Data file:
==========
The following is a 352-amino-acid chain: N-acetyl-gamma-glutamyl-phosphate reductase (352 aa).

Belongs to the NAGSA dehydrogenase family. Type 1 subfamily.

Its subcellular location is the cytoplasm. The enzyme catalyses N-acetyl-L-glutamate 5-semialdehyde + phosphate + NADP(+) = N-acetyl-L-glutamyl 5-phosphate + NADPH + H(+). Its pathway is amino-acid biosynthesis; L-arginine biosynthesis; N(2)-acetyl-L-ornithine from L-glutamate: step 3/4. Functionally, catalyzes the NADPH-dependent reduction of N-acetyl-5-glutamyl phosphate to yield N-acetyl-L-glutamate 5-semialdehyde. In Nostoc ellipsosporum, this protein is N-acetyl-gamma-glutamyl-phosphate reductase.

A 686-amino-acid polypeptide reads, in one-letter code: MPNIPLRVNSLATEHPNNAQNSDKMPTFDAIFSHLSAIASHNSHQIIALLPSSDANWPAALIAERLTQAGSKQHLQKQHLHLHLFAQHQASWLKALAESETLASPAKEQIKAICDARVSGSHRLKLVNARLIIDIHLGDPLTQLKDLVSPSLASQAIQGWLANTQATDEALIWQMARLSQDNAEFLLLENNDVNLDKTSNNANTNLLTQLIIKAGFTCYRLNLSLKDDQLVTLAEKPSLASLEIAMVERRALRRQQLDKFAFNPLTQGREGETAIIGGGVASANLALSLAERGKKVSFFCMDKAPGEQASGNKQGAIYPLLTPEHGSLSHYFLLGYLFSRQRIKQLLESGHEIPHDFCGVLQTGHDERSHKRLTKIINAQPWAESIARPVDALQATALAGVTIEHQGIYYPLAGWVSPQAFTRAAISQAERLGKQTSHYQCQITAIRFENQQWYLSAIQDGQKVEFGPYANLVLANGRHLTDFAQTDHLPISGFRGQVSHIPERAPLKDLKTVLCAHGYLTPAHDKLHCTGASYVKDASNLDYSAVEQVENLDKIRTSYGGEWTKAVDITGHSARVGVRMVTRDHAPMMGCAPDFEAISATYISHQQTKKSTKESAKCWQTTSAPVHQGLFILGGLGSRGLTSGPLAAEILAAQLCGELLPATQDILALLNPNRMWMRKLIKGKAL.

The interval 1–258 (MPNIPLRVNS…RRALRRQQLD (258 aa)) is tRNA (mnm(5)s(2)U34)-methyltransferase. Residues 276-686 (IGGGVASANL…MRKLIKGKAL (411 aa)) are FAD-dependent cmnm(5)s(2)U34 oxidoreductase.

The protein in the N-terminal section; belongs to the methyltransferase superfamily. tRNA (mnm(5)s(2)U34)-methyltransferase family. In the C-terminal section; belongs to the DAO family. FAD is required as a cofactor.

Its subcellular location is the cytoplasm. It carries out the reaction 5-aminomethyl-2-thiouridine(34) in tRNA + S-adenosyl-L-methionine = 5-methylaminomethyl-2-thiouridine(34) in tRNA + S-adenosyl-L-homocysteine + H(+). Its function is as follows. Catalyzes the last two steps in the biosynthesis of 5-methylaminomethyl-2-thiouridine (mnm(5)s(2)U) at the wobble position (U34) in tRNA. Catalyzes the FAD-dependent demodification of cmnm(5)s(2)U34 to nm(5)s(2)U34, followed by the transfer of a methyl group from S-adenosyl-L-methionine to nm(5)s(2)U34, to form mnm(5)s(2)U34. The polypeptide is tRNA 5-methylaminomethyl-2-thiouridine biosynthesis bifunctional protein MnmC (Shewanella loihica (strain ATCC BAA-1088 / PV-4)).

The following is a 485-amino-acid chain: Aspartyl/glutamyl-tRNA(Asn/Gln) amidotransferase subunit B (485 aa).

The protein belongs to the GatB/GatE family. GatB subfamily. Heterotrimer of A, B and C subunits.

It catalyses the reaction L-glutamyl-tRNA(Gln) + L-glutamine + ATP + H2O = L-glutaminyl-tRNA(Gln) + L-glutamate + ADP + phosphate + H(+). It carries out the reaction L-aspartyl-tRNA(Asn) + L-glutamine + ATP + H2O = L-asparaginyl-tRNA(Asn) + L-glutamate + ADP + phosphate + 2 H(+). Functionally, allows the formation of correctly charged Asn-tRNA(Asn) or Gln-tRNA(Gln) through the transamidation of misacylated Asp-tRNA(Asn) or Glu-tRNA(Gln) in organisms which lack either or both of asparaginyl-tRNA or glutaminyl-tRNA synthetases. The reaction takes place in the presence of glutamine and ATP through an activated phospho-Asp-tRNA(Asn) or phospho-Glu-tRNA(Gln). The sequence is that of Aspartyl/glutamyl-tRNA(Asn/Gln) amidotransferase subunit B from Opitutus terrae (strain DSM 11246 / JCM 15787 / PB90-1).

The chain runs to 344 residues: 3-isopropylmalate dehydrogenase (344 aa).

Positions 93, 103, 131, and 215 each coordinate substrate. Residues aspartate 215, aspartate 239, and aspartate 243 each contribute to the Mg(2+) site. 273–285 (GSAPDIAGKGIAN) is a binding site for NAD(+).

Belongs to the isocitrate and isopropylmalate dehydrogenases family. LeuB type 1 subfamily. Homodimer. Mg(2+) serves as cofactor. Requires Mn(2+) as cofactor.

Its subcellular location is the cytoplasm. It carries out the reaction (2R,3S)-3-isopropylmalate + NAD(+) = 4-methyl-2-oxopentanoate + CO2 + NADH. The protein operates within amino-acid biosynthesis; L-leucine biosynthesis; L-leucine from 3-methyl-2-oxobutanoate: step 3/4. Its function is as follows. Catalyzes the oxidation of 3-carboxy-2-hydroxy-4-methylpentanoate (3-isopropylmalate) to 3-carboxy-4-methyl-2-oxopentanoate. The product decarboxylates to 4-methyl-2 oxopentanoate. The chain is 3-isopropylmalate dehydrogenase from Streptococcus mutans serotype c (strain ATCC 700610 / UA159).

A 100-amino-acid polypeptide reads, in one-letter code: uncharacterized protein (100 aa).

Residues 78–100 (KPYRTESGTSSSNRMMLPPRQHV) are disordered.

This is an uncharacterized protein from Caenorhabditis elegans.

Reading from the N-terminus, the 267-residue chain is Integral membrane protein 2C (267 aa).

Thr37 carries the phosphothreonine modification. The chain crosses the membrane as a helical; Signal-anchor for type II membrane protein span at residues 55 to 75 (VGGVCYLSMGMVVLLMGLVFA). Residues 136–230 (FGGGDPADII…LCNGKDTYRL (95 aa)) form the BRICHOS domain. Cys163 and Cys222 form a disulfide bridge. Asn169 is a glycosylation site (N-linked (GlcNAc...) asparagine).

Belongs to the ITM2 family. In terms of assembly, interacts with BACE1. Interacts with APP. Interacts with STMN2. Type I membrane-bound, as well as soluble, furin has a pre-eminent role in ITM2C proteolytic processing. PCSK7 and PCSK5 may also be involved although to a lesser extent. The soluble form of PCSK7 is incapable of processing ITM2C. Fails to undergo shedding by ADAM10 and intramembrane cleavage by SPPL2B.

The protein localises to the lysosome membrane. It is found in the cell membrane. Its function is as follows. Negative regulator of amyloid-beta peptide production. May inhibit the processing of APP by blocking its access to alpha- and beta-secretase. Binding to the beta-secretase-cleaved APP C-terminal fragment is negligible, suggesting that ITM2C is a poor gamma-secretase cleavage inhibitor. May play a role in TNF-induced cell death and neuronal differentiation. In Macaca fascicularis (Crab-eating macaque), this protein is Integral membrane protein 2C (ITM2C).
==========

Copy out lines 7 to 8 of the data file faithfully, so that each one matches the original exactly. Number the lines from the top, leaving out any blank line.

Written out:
Its subcellular location is the cytoplasm. It carries out the reaction 5-aminomethyl-2-thiouridine(34) in tRNA + S-adenosyl-L-methionine = 5-methylaminomethyl-2-thiouridine(34) in tRNA + S-adenosyl-L-homocysteine + H(+). Its function is as follows. Catalyzes the last two steps in the biosynthesis of 5-methylaminomethyl-2-thiouridine (mnm(5)s(2)U) at the wobble position (U34) in tRNA. Catalyzes the FAD-dependent demodification of cmnm(5)s(2)U34 to nm(5)s(2)U34, followed by the transfer of a methyl group from S-adenosyl-L-methionine to nm(5)s(2)U34, to form mnm(5)s(2)U34. The polypeptide is tRNA 5-methylaminomethyl-2-thiouridine biosynthesis bifunctional protein MnmC (Shewanella loihica (strain ATCC BAA-1088 / PV-4)).

The following is a 485-amino-acid chain: Aspartyl/glutamyl-tRNA(Asn/Gln) amidotransferase subunit B (485 aa).